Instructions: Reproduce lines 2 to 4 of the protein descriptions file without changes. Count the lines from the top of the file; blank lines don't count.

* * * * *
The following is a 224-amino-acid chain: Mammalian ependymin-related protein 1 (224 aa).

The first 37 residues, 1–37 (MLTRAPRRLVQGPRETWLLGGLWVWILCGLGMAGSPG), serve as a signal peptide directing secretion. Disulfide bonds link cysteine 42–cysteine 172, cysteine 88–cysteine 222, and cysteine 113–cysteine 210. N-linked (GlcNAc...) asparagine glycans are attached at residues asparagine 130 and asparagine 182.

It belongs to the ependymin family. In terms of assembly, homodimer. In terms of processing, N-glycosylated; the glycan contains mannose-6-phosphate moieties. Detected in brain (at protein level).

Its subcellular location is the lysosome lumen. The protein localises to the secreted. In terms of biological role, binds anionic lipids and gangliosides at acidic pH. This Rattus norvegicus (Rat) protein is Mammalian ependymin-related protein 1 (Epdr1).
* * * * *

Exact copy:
The first 37 residues, 1–37 (MLTRAPRRLVQGPRETWLLGGLWVWILCGLGMAGSPG), serve as a signal peptide directing secretion. Disulfide bonds link cysteine 42–cysteine 172, cysteine 88–cysteine 222, and cysteine 113–cysteine 210. N-linked (GlcNAc...) asparagine glycans are attached at residues asparagine 130 and asparagine 182.

It belongs to the ependymin family. In terms of assembly, homodimer. In terms of processing, N-glycosylated; the glycan contains mannose-6-phosphate moieties. Detected in brain (at protein level).

Its subcellular location is the lysosome lumen. The protein localises to the secreted. In terms of biological role, binds anionic lipids and gangliosides at acidic pH. This Rattus norvegicus (Rat) protein is Mammalian ependymin-related protein 1 (Epdr1).